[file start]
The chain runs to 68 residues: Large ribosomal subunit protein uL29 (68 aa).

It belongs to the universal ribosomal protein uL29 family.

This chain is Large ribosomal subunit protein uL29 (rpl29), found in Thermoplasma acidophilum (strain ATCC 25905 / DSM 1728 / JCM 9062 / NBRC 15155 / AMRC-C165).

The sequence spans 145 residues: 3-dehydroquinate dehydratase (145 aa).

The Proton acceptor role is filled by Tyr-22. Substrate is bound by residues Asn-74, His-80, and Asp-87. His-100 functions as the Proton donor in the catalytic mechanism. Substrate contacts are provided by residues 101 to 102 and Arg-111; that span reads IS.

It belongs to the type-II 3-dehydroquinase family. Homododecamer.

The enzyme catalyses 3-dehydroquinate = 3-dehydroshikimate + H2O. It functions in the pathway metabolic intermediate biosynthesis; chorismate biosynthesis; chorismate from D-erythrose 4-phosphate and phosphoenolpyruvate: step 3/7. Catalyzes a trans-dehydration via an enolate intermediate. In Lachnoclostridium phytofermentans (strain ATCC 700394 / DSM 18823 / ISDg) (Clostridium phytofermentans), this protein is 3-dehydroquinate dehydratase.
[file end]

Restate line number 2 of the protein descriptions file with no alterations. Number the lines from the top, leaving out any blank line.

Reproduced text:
It belongs to the universal ribosomal protein uL29 family.